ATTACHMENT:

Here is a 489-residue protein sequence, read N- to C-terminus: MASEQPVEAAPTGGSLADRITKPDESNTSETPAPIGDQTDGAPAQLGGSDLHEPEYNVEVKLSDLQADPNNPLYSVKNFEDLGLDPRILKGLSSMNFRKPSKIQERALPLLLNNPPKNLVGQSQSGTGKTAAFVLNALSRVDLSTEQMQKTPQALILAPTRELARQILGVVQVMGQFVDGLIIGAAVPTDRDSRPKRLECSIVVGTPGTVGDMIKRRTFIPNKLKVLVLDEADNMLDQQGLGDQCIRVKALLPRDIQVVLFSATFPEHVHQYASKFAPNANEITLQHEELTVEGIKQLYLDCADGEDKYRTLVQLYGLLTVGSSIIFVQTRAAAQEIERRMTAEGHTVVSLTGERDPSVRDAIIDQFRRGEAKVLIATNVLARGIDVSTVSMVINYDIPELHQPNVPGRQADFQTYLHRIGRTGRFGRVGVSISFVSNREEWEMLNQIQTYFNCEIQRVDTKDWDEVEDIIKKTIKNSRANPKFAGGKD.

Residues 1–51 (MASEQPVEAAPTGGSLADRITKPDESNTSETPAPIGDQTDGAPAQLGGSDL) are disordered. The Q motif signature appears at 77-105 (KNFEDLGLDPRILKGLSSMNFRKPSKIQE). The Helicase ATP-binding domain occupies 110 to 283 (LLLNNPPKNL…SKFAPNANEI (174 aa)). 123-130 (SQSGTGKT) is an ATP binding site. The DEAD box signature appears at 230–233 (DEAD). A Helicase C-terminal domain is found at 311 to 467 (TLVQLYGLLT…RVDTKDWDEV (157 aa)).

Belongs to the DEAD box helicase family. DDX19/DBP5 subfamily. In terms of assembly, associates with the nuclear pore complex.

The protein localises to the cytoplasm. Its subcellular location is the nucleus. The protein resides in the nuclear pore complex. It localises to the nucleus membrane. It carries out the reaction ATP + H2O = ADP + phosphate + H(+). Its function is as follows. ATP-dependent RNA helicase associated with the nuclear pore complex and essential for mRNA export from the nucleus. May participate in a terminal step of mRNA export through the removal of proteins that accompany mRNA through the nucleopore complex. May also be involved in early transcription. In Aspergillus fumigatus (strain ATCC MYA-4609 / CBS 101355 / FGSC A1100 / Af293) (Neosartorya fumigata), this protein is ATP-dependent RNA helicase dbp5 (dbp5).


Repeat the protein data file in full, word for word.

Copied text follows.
Here is a 489-residue protein sequence, read N- to C-terminus: MASEQPVEAAPTGGSLADRITKPDESNTSETPAPIGDQTDGAPAQLGGSDLHEPEYNVEVKLSDLQADPNNPLYSVKNFEDLGLDPRILKGLSSMNFRKPSKIQERALPLLLNNPPKNLVGQSQSGTGKTAAFVLNALSRVDLSTEQMQKTPQALILAPTRELARQILGVVQVMGQFVDGLIIGAAVPTDRDSRPKRLECSIVVGTPGTVGDMIKRRTFIPNKLKVLVLDEADNMLDQQGLGDQCIRVKALLPRDIQVVLFSATFPEHVHQYASKFAPNANEITLQHEELTVEGIKQLYLDCADGEDKYRTLVQLYGLLTVGSSIIFVQTRAAAQEIERRMTAEGHTVVSLTGERDPSVRDAIIDQFRRGEAKVLIATNVLARGIDVSTVSMVINYDIPELHQPNVPGRQADFQTYLHRIGRTGRFGRVGVSISFVSNREEWEMLNQIQTYFNCEIQRVDTKDWDEVEDIIKKTIKNSRANPKFAGGKD.

Residues 1–51 (MASEQPVEAAPTGGSLADRITKPDESNTSETPAPIGDQTDGAPAQLGGSDL) are disordered. The Q motif signature appears at 77-105 (KNFEDLGLDPRILKGLSSMNFRKPSKIQE). The Helicase ATP-binding domain occupies 110 to 283 (LLLNNPPKNL…SKFAPNANEI (174 aa)). 123-130 (SQSGTGKT) is an ATP binding site. The DEAD box signature appears at 230–233 (DEAD). A Helicase C-terminal domain is found at 311 to 467 (TLVQLYGLLT…RVDTKDWDEV (157 aa)).

Belongs to the DEAD box helicase family. DDX19/DBP5 subfamily. In terms of assembly, associates with the nuclear pore complex.

The protein localises to the cytoplasm. Its subcellular location is the nucleus. The protein resides in the nuclear pore complex. It localises to the nucleus membrane. It carries out the reaction ATP + H2O = ADP + phosphate + H(+). Its function is as follows. ATP-dependent RNA helicase associated with the nuclear pore complex and essential for mRNA export from the nucleus. May participate in a terminal step of mRNA export through the removal of proteins that accompany mRNA through the nucleopore complex. May also be involved in early transcription. In Aspergillus fumigatus (strain ATCC MYA-4609 / CBS 101355 / FGSC A1100 / Af293) (Neosartorya fumigata), this protein is ATP-dependent RNA helicase dbp5 (dbp5).